The V5 document
In the United Kingdom, vehicles are issued with a V5 C document. This is what used to be called a log book. It is a document that notes who is the registered keeper of the vehicle. It includes other information, such as the number of owners. A full description of the vehicle that is being registered also noted. The information in the V5C affects a fleet insurance policy.
This document is not proof of ownership.
The registered keeper does not necessarily own, or have a financial interest in the vehicle. It should be the person who uses and keeps the vehicle day to day. This person is the one who receives official communication from the Driver and Vehicle Licensing Agency (DVLA). It can be an individual or any form of business entity.
The registered owner is the person who has a financial interest in the vehicle. Usually, this is the person who purchased, or financed, the vehicle.
The owner can, if they wish, sell the car. The keeper does not necessarily have the right to do this. Again, this can be an individual or a business.
In most cases, the registered keeper and owner are the same. But, with many more lease and finance deals, this balance is changing
What about company ownership
The same situation occurs, for businesses too. A business can be the registered keeper and/or the registered owner.
What are the responsibilities?
A registered keeper usually has more responsibility, as they are in control of the vehicle most of the time. They’ll be answerable for parking tickets and speeding fines.
How does this affect fleet insurance?
Most business insurance companies insist on the policyholder being the registered keeper. When they ask for information to be declared, this is for the registered keeper.
As with all types of business insurance, you’ll go through a quote process, for your fleet. One of the questions you’ll be asked is, are you the registered owner and keeper of the vehicle.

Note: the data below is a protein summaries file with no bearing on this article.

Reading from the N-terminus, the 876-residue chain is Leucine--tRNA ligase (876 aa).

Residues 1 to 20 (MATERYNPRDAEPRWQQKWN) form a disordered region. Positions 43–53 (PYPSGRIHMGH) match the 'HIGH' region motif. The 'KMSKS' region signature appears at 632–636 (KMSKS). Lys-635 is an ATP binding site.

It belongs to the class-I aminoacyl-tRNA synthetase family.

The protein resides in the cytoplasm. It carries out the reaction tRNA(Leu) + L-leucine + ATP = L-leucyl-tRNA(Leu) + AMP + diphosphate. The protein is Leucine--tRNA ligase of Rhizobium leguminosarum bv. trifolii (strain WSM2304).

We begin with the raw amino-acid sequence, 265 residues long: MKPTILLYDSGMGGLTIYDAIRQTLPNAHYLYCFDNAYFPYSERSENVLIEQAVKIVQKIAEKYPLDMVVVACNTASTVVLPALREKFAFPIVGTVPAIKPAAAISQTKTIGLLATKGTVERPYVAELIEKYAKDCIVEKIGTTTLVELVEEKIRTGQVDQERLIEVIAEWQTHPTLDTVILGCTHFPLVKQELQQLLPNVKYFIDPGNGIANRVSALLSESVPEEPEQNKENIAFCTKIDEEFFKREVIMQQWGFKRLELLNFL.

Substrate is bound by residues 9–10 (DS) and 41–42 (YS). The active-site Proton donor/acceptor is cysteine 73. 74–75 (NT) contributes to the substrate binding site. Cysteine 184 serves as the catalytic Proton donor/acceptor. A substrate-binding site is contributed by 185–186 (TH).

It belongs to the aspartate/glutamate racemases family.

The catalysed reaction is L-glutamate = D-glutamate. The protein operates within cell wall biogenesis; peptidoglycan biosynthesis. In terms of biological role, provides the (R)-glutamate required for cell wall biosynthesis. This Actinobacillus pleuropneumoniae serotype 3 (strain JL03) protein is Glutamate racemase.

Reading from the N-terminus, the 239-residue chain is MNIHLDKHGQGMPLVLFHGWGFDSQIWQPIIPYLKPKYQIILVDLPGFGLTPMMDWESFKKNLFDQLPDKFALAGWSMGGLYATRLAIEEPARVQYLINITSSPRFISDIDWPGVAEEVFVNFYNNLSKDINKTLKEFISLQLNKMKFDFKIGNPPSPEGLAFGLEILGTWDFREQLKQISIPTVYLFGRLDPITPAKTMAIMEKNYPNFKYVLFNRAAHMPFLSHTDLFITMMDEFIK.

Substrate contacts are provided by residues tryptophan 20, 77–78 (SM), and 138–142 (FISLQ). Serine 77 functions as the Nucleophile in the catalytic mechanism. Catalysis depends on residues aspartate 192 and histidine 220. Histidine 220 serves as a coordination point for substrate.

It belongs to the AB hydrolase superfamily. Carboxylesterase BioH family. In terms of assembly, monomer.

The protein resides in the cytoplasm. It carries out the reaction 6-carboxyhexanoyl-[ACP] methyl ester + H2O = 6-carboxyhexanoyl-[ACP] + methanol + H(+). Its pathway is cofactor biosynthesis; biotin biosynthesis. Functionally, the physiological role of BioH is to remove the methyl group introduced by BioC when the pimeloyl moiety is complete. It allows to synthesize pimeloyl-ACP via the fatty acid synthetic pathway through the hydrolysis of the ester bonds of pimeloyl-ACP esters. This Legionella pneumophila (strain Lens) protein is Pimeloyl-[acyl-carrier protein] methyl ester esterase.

It is more likely that a business will have some form of lease or hire deal for their vehicles. This will mean that the business is not the registered owner of the vehicle. The registered owner of the vehicle will be the finance company or similar.
There is a famous quote from billionaire oil tycoon J Paul Getty “If it appreciates in value, buy it. If it depreciates in value, lease it.” There are very few business vehicles that gain value. It makes sense therefore to lease.
What should I tell my fleet insurer?
As far as ownership is concerned, you’ll need to declare you’re not the registered owner. Insurers need to know this information for two reasons. Firstly, it is one of their rating factors. In our experience it, does not tend to have a great effect on the premium. If there were fleets with multiple different keepers and owners, it could affect the administration costs. Providing different proofs of insurance for each vehicle could be more costly.
Secondly, insurers need to know who the beneficiary of any claims settlement is.
The principle of indemnity
A business insurance policy will usually indemnify the person, or entity, that has a financial interest in the property. This indemnity will be up to the value of the property that has been damaged. If a business leases a vehicle, they should not be the beneficiary of any claim settlement
How an independent business insurance broker can help
Not every fleet insurance policy is simple. Many businesses have merged and different vehicles are owned, or kept, by different parties. To ensure you arrange the correct cover, we suggest that you obtain a quote through a broker. They’ll help you though the process and declare the correct information to insurers. Usually they’ll approach the whole market on your behalf, to find the most competitive quote for the widest cover.
The Police have provided more information on registered owners and keepers.